Refineries and fenceline neighbors vulnerable as tropical storm bears down on Gulf Coast

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Communities asked to report problems to Crisis Map

NEW ORLEANS -- Tropical Storm Lee’s projected path across southern Louisiana is a warning to all refineries and nearby residents throughout the state. Refineries’ own reports show they are vulnerable during storms of this magnitude:


1. Power failure at refineries is common during storms, resulting in 204,121 pounds of pollution to the air since 2005. Power failures at refineries lead to excessive inefficient flaring of toxic chemicals into the air, so residents should be on the look out for large flares with black smoke. 

2. Heavy rains consistently overflow refinery wastewater treatment ponds into neighboring canals, streams, rivers and lakes.


“In a region with such a high concentration of petrochemical facilities, we need to assume that storms such as this one will produce an accompanying chemical accident and prepare our communities appropriately,” says Anna Hrybyk, LABB Program Manager. 


Louisiana refineries have cited storms as the cause of 5,829,446 pounds of air pollution and 15,285,717 gallons of liquid pollution, more than any other cause of refinery accidents. Toxic chemicals released during these accidents include 3.3 million gallons of oil, 2.2 million pounds of sulfur dioxide and more than 27,000 pounds of benzene.


Residents living near refineries should be vigilant in their documentation of pollution during storms. If you see refinery pollution in progress, you can submit your observations, photographs and video to LABB’s Chemical Accidents Crisis Map via text or online. Text in your report to (504) 272-7645 or submit a report online at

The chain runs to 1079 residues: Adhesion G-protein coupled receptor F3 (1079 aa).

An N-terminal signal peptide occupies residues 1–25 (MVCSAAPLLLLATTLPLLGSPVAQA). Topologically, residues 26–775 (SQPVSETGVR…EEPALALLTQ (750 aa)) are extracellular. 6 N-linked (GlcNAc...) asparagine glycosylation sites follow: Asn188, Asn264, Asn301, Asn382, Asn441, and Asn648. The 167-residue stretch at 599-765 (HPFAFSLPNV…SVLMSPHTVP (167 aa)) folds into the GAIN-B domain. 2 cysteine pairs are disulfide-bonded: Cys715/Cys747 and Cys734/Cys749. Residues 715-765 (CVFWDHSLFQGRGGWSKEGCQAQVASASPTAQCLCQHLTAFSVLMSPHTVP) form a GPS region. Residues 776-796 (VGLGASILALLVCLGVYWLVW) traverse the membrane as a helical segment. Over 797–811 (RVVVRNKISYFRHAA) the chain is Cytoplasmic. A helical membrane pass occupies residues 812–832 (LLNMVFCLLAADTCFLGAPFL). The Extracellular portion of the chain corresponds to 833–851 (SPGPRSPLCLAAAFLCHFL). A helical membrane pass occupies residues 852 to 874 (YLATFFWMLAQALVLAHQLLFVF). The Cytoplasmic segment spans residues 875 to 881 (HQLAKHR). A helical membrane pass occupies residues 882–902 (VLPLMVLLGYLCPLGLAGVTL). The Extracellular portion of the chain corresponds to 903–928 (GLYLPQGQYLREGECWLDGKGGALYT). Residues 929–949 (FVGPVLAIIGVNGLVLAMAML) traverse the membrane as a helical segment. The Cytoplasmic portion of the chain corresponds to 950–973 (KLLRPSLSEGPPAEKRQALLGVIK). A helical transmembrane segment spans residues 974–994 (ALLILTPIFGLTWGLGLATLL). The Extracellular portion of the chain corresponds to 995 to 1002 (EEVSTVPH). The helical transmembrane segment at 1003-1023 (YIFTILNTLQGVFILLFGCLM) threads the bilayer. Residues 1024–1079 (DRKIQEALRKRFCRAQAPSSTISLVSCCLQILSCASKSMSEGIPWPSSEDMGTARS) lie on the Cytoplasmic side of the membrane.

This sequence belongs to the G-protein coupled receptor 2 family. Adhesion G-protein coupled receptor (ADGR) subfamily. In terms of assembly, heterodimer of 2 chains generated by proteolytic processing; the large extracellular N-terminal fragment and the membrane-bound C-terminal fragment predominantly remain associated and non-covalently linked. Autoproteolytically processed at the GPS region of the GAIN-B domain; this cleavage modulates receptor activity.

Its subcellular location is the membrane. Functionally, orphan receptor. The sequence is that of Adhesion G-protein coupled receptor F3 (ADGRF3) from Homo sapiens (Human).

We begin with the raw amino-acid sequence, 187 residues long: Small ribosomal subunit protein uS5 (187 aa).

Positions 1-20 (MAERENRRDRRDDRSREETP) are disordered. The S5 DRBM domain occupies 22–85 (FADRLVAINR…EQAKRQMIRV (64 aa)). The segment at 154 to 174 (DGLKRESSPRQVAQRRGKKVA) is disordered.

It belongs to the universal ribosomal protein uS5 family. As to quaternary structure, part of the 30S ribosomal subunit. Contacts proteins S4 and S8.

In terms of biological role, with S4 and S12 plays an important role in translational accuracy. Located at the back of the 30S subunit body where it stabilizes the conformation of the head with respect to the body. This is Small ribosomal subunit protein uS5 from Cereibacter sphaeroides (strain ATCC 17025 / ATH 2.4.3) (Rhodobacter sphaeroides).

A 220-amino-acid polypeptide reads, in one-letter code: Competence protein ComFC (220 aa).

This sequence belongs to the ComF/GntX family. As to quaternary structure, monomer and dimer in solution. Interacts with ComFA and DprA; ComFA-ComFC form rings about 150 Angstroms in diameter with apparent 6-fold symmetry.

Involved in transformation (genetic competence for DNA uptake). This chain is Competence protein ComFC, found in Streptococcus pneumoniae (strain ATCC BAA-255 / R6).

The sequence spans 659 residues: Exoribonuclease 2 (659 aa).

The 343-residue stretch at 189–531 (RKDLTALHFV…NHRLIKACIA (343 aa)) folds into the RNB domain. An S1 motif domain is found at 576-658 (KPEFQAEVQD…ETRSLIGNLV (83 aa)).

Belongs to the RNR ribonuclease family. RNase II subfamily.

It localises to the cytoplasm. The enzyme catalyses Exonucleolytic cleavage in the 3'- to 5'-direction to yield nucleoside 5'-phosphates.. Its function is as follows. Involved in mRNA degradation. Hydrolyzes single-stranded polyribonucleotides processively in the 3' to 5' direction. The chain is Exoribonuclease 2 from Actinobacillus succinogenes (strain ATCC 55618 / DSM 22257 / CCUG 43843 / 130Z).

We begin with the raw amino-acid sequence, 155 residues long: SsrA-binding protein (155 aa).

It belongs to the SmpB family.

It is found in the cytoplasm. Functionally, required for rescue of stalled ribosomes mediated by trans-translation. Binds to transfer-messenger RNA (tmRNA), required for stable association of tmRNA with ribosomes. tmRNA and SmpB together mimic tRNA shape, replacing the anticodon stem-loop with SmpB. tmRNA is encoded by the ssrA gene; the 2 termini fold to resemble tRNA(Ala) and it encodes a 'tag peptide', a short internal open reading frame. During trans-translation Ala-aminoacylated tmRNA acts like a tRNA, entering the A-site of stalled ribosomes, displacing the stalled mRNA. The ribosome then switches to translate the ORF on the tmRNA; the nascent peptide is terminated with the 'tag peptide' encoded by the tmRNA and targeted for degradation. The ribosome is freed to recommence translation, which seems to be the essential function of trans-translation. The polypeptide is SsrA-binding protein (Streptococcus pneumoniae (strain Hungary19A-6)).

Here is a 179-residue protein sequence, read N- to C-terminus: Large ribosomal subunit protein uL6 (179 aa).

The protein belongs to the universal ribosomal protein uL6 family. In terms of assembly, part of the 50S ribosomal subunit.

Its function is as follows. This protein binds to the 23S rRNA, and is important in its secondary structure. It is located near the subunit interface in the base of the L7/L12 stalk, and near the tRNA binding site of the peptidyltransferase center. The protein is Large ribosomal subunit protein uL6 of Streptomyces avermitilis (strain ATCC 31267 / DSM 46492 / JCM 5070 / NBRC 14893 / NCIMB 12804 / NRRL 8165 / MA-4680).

“Reporting what pollution you see, smell and/or feel during this storm is very important.  Your reports will alert authorities to the problem so they can take steps to protect public health and hold the industry accountable,” Hrybyk says.


Residents can also call in reports of pollution to the National Response Center at1-800-424-8802. If residents are experiencing any health effects from the pollution, please call the Louisiana Poison Control Center at 1-800-222-1222


The Louisiana Bucket Brigade is an environmental health and justice organization supporting neighborhoods’ use of grassroots action to create informed, sustainable communities free from industrial pollution.

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